"Virtual Reconstruction" serves as an introduction to the principles of three-dimensional visualization techniques as they relate to fossil reconstruction and reverse engineering. It covers data acquisition, processing, virtual reconstruction, visualization, manipulation, reverse engineering, and applications to biomedicine. An adjunct Web site provides access to software, as well as sample data sets and relevant Internet links.
CHRISTOPH P. E. ZOLLIKOFER, Ph.D., Anthropological Institute, University of Zurich, Switzerland MARCIA S. PONCE DE LEON, Ph.D., Anthropological Institute, University of Zurich, Switzerland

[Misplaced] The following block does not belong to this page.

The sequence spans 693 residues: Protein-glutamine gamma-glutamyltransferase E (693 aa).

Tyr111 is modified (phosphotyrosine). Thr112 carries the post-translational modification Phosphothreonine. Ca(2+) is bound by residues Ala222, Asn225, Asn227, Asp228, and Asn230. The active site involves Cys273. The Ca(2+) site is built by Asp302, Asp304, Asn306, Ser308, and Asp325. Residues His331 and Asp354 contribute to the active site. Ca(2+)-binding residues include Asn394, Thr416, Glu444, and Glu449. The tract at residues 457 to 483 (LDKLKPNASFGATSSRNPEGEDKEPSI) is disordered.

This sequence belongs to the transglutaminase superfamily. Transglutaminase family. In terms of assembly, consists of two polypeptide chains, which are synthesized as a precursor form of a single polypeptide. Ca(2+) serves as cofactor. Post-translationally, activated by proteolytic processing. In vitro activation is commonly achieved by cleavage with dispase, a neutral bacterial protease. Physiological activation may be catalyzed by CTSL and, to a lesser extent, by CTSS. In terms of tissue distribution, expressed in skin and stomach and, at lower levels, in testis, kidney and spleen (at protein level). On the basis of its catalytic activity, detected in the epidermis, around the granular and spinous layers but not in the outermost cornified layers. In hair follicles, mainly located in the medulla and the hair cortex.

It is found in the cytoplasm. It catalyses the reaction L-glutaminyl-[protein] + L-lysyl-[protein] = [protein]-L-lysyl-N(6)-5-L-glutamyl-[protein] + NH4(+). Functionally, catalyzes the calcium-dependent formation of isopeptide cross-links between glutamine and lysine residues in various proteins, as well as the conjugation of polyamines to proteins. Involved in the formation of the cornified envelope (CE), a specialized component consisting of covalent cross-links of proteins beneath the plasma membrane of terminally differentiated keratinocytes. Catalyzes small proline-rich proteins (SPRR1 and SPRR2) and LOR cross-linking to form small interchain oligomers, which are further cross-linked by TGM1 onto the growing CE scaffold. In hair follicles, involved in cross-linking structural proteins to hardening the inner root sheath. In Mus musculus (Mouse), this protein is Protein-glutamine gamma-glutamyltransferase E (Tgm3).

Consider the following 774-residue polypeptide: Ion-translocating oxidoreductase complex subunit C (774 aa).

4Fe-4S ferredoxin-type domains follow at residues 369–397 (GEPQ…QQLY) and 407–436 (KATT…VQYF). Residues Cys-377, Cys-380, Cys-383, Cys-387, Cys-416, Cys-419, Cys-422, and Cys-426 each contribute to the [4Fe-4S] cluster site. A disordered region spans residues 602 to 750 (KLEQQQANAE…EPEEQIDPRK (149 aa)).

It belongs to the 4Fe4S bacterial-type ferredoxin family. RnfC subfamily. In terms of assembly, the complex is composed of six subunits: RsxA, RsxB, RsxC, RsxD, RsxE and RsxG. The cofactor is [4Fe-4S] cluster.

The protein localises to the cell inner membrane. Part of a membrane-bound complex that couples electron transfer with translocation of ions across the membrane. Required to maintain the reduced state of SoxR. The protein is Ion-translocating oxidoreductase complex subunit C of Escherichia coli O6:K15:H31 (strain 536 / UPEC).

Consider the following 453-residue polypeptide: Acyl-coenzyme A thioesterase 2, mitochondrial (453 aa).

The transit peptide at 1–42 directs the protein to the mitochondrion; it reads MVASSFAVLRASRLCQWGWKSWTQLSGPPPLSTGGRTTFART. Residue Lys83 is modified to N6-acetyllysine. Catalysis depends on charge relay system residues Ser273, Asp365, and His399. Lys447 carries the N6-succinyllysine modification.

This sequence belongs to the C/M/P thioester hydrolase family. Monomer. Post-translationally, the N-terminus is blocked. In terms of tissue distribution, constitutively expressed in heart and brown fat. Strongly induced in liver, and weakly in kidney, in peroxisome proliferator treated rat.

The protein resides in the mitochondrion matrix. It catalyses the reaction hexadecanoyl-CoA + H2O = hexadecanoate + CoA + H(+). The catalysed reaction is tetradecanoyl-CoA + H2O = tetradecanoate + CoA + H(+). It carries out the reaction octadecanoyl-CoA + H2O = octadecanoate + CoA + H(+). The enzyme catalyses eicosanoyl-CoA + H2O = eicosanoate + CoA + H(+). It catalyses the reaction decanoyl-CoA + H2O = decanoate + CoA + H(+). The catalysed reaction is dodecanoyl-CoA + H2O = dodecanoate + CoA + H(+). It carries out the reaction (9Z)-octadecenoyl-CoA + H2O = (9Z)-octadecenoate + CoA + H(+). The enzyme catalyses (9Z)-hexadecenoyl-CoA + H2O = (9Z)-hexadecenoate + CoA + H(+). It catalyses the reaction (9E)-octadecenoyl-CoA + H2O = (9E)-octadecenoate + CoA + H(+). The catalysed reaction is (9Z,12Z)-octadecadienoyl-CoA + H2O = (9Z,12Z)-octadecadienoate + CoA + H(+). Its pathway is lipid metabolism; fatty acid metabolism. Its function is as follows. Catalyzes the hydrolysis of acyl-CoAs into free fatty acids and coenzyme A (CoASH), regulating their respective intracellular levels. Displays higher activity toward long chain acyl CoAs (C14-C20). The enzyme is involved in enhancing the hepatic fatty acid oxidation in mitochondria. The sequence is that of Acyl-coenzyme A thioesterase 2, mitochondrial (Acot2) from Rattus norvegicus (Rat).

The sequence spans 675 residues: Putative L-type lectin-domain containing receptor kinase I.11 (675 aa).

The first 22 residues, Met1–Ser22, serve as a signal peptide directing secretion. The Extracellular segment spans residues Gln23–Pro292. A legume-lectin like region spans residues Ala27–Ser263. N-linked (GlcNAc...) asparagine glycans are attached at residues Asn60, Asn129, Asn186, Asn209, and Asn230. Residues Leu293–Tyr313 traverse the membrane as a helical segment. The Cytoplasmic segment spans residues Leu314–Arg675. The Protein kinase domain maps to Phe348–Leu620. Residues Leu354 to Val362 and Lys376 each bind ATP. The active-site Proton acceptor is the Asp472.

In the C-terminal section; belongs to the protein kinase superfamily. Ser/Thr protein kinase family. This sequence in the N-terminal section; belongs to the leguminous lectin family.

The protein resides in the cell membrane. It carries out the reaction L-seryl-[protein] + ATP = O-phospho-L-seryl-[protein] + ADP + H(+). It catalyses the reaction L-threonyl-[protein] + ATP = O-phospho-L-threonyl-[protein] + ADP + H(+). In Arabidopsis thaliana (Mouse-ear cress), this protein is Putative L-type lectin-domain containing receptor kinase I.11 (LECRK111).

Preface. Acknowledgments. Introduction. 1. Virtual Reconstruction. 1.1 A Virtual Reality Contest. 1.2 Virtual Reconstruction. 1.3 Computer-Assisted Paleontology. 1.3.1 Data Acquisition. 1.3.2 Data Segmentation and Three-Dimensional Reconstruction. 1.3.3 Virtual Fossil Reconstruction. 1.3.4 From Virtual Reality to Real Virtuality. 1.3.5 Databases and Morphometry. 1.3.6 Virtual Reconstruction in Space and Time. 1.4 Computer-Assisted Surgery. 1.5 Further Reading. 2. Data Representation. 2.1 World Food on a Chessboard. 2.2 Facts About Data to Get Data About Facts. 2.2.1 Analog and Digital Data. 2.2.2 Bits, Bytes, and Words. 2.2.3 Characters, Numbers, Pixels, and Voxels. 2.2.4 Representing Gray Tones and Colors. 2.2.5 Data Compression. 2.2.6 Some Common Image File Formats. 2.2.7 Implicit Versus Explicit Representation of Object Data. 2.2.8 Modeling Three-Dimensional Objects. 2.3 A Taxonomy of Biomedical Data. 2.3.1 Perspectives on Data. 2.3.2 Volume Data. 2.3.3 Surface Data. 2.3.4 Landmark Data. 2.3.5 Extent-Based Data. 2.3.6 Relational Data. 2.4 Further Reading. 3. Data Acquisition. 3.1 Data and the Physical World. 3.2 Vision and Photography as Data Acquisition: Performance Considerations. 3.3 Computed Tomography. 3.3.1 Frau RAntgena s Wedding Ring. 3.3.2 Radiographic Projections. 3.3.3 Reconstructing CT Images. 3.3.4 CT Scanning: Technical Considerations. 3.3.5 Limitations of CT Data Acquisition. 3.3.6 Slice-to-Slice, Helical, and Multislice CT. 3.3.7 Industrial and Micro Computed Tomography. 3.3.8 Three-Dimensional Data Acquisition with a Medical Scanner. 3.4 Magnetic Resonance Imaging. 3.5 Surface Scanners. 3.6 3D Digitizers. 3.7 Further Reading. 4. Image Data Processing. 4.1 Recovering Objects from Images. 4.2 Converting a CT Image into a Screen Image. 4.3 Filtering Images. 4.3.1 Coffee and Kernels. 4.3.2 Convolution and Fourier Analysis. 4.3.3 Statistical Filters. 4.3.4 Edge Detection Filters. 4.4 Extracting Isosurfaces. 4.4.1 Determining Boundaries in CT Images. 4.4.2 From Edges to Isocontours and Isosurfaces. 4.5 Interactive Segmentation. 4.6 Further Reading. 5. Visualization and Interaction. 5.1 Visualizing Data in Two and More Dimensions. 5.2 Interaction with Virtual Worlds. 5.3 The Graphics Rendering Pipeline. 5.4 Setting Up a Virtual Environment. 5.4.1 Object Materials, Lighting, and Shading. 5.4.2 Setting Up the Camera. 5.4.3 Object Manipulation and Interaction. 5.5 Volume Rendering. 5.6 Further Reading. 6. Virtual Fossil Reconstruction. 6.1 A Baroque Puzzle. 6.2 Principles of Reconstruction. 6.3 Physical and Virtual Reconstruction. 6.4 Preparing and Restoring Fossils on the Computer Screen. 6.5 Reconstructing Fossil Morphologies. 6.5.1 Recovering Implicit Anatomic Information. 6.5.2 Combining Computer Graphics and Anatomy: The Globe Paradigm. 6.5.3 Inferring Missing Information. 6.5.4 Interpolation and Extrapolation. 6.6 Correcting Fossil Deformation. 6.6.1 Taphonomic Scenarios. 6.6.2 Correcting Plastic Deformation. 6.7 Validating Virtual Reconstructions. 6.8 Paleodiagnostics and Paleoforensics. 6.9 Inferring Soft Tissue Structures. 6.9.1 Motivation. 6.9.2 Fossil Soft Tissue Reconstruction: Classic and Virtual Approaches. 6.9.3 What Shall Be Reconstructed? 6.9.4 Soft Tissue Reconstruction and Measurement. 6.10 Virtual Surgery: A Paleoanthropologista s Eye View. 6.10.1 Motivation. 6.10.2 Virtual Planning and Simulation of Surgical Interventions. 6.10.3 Custom Implant Design. 6.10.4 Soft Tissue Reconstruction. 6.11 Further Reading. 7. From Virtual Reality to Real Virtuality. 7.1 Reifying Virtual Objects. 7.2 Principles of Rapid Prototyping. 7.3 Combining Virtual Reality and Real Virtuality. 7.4 Further Reading. 8. Morphometric Analysis. 8.1 Morphometry as Reconstruction. 8.2 Morphometry and Geometry. 8.2.1 The Role of Geometry. 8.2.2 The Role of Size and Shape. 8.2.3 Multivariate Morphometry. 8.2.4 Principal Components Analysis and Dimension Reduction. 8.2.5 Classic Multivariate Morphometry: Geometry Lost. 8.2.6 Geometric Morphometrics: Geometry Recovered. 8.3 Shape Space Analysis. 8.3.1 From Da Arcy Thompson to Kendall. 8.3.2 The Workflow of Shape Space Analysis. 8.3.3 Determining a Reference Shape. 8.3.4 Analyzing Data in Shape Space. 8.3.5 Visualizing Patterns of Shape Difference and Shape Change. 8.3.5 Visualizing Patterns of Shape Difference and Shape Change. 8.4 Euclidean Distance Matrix Analysis. 8.4.1 In Search of the Golden Mean. 8.4.2 Exploring Form Variability with EDMA. 8.5 Outline Analysis. 8.6 A Comparison of Geometric Morphometric Methods. 8.6.1 Criteria for Comparison. 8.6.2 From Pattern to Process. 8.7 Exploring Morphometric Patterns. 8.8 Further Reading. Appendix A. Image Data Acquisition Systems: Performance Considerations. Appendix B. Parameters Influencing the Quality of CT Image Data. Appendix C. CT Scanning of Fossil Specimens and Recent Skeletal Specimens: How to Proceed? Appendix D. Object Manipulation in Virtual Space. Appendix E. A Parsimonious Approach to Correction of Taphonomic Deformation. Appendix F. Morphometry. References. Index.